Sunday 6 November 2011

Catch-22- The Commitment Catch.

Catch-22, is a logical paradox arising from a situation in which an individual needs something that can only be acquired with an action that will lead him to that very situation he is already in; therefore, the acquisition of this thing becomes logically impossible.

To prompt worldwide concerted action to severely reduce CO2 emissions we need to have such clear evidence of a real and present danger that we are already committed to dangerous climate change. At the stage we have observations of massive climate disruption that is clearly outside of previous natural variability it will be increasingly hard for people to continue to turn a blind-eye to the problem, putting action off until evidence of a disaster is at hand will no longer be an option.

Thus it is a case of Catch-22: To prove the danger of climate change we need evidence, not only that climate change is underway and is likely to be disastrous, but conclusive evidence that climate change is a disaster. However to gain that evidence we would need to leave climate change to proceed to a point where we are experiencing the disaster. The problem with leaving climate change to proceed until we have clear and irrefutable evidence of a catastrophe is that by that stage it will be too late to avert further global warming and an intensification of the problem.

Realclimate have recently posted an important piece by Professor Ray Pierrehumbert on the Athabasca Oil Sands being opened up due to the starting of a pipeline: Keystone XL. The article argues that the opening up of the Athabasca Oil Sands makes avoiding 2degC warming very unlikely. As James Hansen put it with regards avoiding dangerous climate change "If the tar sands are thrown into the mix it is essentially game over [to avert 2degC warming]."

In the comments Prof Pierrehumbert referred to a 2010 GRL paper by Kyle Armour and Gerard Roe this being "Climate commitment in an uncertain world." PDF here. There's also a related set of slides from Gerard Roe on the matter of committed forcing here.

From Gerard Roe's slides there's a useful graphic that shows how relatively well-constrained climate sensitivity actually is. Climate sensitivity is a measure of how much warming you'd get for a change in climate forcing, such as a doubling of CO2.

This shows how different strands of evidence reveal that climate sensitivity is most likely in the range 2 to 3 degrees C. However there is the long upward tail which suggests high climate sensitivity cannot be ruled out. This tail is mainly because of uncertainty about aerosol forcing. Because aerosol forcing is negative any uncertainty in this can only be reflected in how much higher climate sensitivity may be, not how much lower.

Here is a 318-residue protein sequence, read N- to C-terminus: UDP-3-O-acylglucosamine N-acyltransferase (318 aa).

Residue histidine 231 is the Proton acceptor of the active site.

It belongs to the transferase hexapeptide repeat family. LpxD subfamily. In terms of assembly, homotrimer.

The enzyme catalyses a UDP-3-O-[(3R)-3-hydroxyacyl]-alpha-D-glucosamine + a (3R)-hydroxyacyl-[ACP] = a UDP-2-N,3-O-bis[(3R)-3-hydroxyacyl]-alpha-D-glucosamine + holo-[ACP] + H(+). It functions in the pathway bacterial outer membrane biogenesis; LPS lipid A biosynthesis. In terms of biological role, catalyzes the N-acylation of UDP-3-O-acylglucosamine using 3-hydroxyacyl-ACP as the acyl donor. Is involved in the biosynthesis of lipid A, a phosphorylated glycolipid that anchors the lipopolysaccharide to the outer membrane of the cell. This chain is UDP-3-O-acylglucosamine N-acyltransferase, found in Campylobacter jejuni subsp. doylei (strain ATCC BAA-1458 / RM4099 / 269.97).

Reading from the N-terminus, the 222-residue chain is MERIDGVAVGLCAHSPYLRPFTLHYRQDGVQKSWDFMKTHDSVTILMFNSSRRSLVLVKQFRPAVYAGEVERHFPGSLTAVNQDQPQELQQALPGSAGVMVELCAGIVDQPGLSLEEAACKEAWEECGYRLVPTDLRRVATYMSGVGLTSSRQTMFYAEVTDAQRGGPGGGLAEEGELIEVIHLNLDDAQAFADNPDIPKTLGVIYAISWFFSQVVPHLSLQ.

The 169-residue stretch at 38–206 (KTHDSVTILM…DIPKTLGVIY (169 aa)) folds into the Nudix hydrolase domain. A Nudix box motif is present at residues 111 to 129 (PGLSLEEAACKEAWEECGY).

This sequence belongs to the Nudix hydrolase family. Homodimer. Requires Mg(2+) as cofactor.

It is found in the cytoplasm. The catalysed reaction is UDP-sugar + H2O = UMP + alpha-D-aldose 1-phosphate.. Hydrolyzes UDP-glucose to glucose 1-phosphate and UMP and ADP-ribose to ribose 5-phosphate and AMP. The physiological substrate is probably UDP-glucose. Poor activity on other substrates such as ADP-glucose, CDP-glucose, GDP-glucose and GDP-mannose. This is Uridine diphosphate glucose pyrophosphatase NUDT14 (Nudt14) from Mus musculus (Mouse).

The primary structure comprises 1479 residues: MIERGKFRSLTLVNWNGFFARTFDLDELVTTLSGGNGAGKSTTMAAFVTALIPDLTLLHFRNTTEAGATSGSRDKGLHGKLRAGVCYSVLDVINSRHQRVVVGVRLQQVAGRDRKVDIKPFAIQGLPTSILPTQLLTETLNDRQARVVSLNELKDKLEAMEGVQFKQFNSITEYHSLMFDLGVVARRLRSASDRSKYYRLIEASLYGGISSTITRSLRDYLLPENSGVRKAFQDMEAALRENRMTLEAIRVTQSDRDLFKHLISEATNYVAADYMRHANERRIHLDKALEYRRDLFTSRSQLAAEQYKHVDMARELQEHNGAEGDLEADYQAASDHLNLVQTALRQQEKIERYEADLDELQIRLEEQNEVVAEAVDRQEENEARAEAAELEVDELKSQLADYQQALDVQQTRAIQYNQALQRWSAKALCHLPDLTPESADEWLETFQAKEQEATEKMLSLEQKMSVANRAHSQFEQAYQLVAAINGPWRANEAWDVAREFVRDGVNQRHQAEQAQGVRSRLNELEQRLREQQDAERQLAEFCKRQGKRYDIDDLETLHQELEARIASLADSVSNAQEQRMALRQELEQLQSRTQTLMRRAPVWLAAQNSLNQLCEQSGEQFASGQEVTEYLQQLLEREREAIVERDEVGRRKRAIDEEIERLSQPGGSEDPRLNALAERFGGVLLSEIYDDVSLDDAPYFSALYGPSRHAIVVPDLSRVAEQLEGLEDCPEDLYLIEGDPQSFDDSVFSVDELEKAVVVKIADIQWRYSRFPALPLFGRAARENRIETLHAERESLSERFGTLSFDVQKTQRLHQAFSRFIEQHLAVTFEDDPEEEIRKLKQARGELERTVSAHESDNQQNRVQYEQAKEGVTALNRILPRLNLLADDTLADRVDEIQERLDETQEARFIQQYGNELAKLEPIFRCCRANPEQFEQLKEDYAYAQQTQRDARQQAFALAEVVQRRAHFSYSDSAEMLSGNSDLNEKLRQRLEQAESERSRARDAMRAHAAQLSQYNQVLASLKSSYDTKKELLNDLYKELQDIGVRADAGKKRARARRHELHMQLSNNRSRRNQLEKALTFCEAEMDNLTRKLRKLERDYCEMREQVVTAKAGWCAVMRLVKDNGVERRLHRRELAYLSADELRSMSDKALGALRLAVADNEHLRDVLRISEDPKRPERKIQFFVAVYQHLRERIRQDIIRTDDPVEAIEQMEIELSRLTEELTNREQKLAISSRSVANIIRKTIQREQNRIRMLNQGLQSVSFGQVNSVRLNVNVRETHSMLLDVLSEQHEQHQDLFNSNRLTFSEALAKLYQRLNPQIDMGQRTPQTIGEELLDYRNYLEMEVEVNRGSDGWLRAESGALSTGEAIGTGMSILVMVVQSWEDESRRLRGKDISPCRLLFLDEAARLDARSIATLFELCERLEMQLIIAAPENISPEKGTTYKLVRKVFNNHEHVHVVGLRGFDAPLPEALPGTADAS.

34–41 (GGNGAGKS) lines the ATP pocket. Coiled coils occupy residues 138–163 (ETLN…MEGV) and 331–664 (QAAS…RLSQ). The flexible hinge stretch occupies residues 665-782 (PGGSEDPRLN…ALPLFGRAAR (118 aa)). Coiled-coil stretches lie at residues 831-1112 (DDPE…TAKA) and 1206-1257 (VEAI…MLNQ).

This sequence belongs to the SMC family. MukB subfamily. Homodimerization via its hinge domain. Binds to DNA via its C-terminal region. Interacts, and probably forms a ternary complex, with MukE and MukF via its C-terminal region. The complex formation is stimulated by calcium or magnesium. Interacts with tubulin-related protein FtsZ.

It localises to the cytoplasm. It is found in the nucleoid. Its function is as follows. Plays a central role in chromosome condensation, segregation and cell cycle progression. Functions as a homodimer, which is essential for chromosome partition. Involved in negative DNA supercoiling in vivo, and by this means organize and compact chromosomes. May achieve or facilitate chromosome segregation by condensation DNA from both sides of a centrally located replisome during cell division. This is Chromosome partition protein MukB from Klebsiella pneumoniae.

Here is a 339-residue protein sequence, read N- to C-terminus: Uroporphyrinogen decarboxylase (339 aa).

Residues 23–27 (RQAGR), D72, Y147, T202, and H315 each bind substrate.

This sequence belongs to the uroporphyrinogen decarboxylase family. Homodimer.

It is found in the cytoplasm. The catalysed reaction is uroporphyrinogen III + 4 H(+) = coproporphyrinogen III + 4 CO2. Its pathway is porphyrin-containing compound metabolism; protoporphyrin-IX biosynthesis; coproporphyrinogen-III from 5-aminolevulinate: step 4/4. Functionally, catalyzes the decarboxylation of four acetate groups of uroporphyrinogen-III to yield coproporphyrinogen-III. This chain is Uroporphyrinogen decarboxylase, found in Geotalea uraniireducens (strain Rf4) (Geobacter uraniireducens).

Aerosols are formed by natural and human driven processes, essentially they're droplets of water, however their source determines their nature and this can effect how they act on the climate. Aerosol forcing due to humans is definitely negative because the main action of aerosols on climate is to reflect sunlight back into space, hence cooling the Earth. The following graphic from Gerard Roe's slides shows the climate forcings of various key factors.

Note how Ocean Heat Storage, CO2 and non-CO2 greenhouse gasses are tall thin bell curves, this is because their values are fairly well defined. However the bell-curve for the direct (reflection of sunlight) and indirect (impact on clouds) effects of aerosols is spread-out because it's not clear what the real value is.

Take the factors in the above graph and add them and you get the overall current climate forcing, the black bell-curve.

Now what happens if you remove the forcing due to aerosols is that you move the black bell-curve to a more positive position. This reflects the warming that you'd get if those aerosols were to cease.

If human burning of fossil fuels were to cease or massively reduce there would not be a cooling, there would be a warming. This is because the CO2 itself is only slowly removed from the atmosphere due to the chemical processes involved. The initial fall would take centuries and would leave a long tail of just under half the peak atmospheric concentration, that long tail would take around 100,000 years to dissipate. However the aerosols would leave the atmosphere within weeks to a couple of years. So upon cessation of fossil fuel burning the full warming of CO2, which is currently hidden by the unknown cooling of aerosols, would be manifest.

Humanity has a tendency, both on the individual and collective levels, to leave problems until they become serious. Only then are options for action considered and implemented. In the case of climate change this is a foolhardy and dangerous policy. As more of the world becomes industrialised and usage of fossil fuels increases the committed warming the policy of 'wait and see' becomes more and more dangerous.

By the time the majority decide action is needed on climate change it may be too late for action to avert the edge of the precipice.


Kevin O'Neill said...

Chris, nice post. May I repost this in it's entirety over at DailyKos (with links back here and attribution)?

Chris Reynolds said...

Yes, feel free Kevin.

Lazarus said...

Catch 22, a brilliant and funny book full of black humour that I read many years ago and has left a lasting impression, and where I believe the original phase comes from.

Set in the world of US bomber pilots in WW2, Catch 22, if I recall correctly,was the simple fact that to fly dangerous missions meant you must be mad, but to ask to get out of them because of madness would prove you were sane enough to continue flying them - a no win situation like you describe.